Our Personal Experience
Coping At The End
Kelly E. Miller
Song & Verse
Letter From My Heart
Financial Planning


Every parent knows that raising a child is one of life's most fulfilling challenges. But if your child has a chronic illness, condition, or disability, your role takes on an even greater purpose. You are more than a loving parent; you have become your child's primary health advocate.

Although the emotional price of raising a seriously ill child can be devastating, it's only part of the picture. Even during this difficult time, you have to consider the financial implications of your child's illness. Some parents become overwhelmed by medical expenses or blindsided by unexpected bills and additional fees. Even wealthy and highly responsible families have found themselves on the brink of a financial freefall.

Even so, maintaining your family's financial health is not impossible. With organization and careful planning, you can learn to manage your money during a medical crisis.

Costs of Health Care
The costs of long-term health care can be staggering, and families don't always heed them until they're hit with the first bill or explanation of benefits that they don't understand. "When you're faced with a child with as many medical complications as our son, we were just worried about having him breathe every day and the last thing we thought about were the bills," explains Carol Driver, whose son Dylan has spina bifida.

Some parents may think that insurance will cover all or most of their child's medical expenses or that they can afford their child's care. But each medical service comes with its own price tag, and parents are often shocked to learn that hospital care, surgical procedures, doctor visits, and laboratory tests are separate services with separate bills. "Financially, it was a disaster coming. Her first hospital bill, not including surgery and anesthesia, was $308,000," says Kellie Rollins, whose daughter has a serious disability. Even the typical 10% co-pay can consume a family's financial reserves.

Some parents may overlook costs that are indirectly related to their child's care - costs that can quickly add up. Examples include custom transportation, missed time at work, child care for siblings, increased utility bills, and home renovations, such as ramps for wheelchair accessibility.

There are ways to handle these costs, but you need information to negotiate your way through the health care system.

Understanding the Health Care System
The best way to make sense of bills and prevent financial problems is to take a proactive stance. Learn all you can about your health plan.

Just as you want to know as much as possible about your child's health, you should learn as much as you can about your insurance policy. Which doctors participate in your plan? What services are covered? Learn the meaning of insurance language:

  • co-pay - the part or percentage of the bill you are responsible for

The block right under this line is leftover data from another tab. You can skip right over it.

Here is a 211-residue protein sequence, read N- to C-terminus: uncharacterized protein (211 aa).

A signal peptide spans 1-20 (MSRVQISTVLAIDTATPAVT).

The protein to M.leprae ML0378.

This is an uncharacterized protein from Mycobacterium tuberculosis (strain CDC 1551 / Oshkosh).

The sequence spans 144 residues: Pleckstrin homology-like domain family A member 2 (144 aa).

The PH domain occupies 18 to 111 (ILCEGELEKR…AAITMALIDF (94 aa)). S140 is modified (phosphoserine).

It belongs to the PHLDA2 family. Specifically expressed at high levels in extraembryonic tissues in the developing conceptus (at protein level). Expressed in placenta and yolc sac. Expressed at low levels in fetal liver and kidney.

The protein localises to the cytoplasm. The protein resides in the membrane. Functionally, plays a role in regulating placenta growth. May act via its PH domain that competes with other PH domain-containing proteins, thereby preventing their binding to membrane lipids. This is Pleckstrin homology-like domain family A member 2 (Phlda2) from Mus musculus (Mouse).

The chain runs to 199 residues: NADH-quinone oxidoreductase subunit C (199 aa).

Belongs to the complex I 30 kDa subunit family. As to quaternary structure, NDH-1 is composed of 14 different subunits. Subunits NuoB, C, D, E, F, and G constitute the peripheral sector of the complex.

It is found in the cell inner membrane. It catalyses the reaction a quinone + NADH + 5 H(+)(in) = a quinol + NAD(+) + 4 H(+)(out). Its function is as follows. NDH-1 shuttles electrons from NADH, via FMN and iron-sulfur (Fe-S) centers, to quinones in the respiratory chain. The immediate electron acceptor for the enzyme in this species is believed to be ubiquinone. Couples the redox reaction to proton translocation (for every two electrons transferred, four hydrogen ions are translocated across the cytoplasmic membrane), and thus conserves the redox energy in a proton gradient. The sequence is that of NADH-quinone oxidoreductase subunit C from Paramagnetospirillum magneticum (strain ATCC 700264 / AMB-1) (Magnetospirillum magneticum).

• deductible - the amount you must pay before your insurance company will pay for services
  • referral - your insurance company may require your child's primary care doctor to refer your child to another doctor or specialist before your insurance company will pay for services performed by another doctor

Understanding your health plan's design and its policies can ultimately save you thousands of dollars.

You may find it useful to get a written copy of your policy from the insurer. Although you may have an enrollment information book from your employer, the actual policy provides specific details about your coverage.

If your insurance company has a Web site, you should check it out for additional information. For example, Blue Cross/Blue Shield, a major health insurer, has a large glossary of terms and a list of frequently asked questions for their customers.

Policies and bills can be confusing, but help is available. These simple steps can help you avoid problems:

  • Locate the resources available within your child's hospital, such as a financial counselor or hospital business office, for answers to your questions about your child's medical expenses.
  • Ask to have a case manager assigned to your child. If the hospital has none on staff, ask your insurance company.
  • Make your child's health care providers aware of your plan's benefits and limitations. They can become your partners in coordinating care with your health plan.
  • Negotiate fees with your child's doctors, clinics, and hospital, and set up realistic payment plans.
  • Organize! Keep a journal and files to record doctor visits, services performed, and fees so detailed information about your child's health care is easily accessible.
  • Know your rights as a health consumer. If your insurance company denies coverage for certain expenses, appeal the decision.
  • Contact your state's department of insurance if you encounter unresolvable problems with your child's health care coverage.

Warning Signs of Financial Trouble
Families may struggle to meet new expenses, particularly if one parent must stop working to care for a child. Regular monthly bills may be put aside or ignored. Debt begins to grow, and a family that has maintained a comfortable lifestyle can find itself headed for trouble.

If the following questions seem all too familiar, it's time to seek help:

  • Do you spend more than you earn?
  • Are you using credit for everyday purchases?
  • Do you make only minimum payments on bills or skip payments entirely?
  • Are your savings inadequate or nonexistent?
  • Do you use cash advances on credit cards to pay other expenses?
  • Are you getting calls from collection agencies?
  • Have you received notices about utility disconnection?

Procrastination can be your worst enemy. Ignoring financial obligations now can lead to even greater problems later, like bankruptcy, loss of assets, and a bad credit record - all of which can affect the entire family. Instead of putting things off, communicate your problem as early as possible to the appropriate person or office.

Negotiating Payments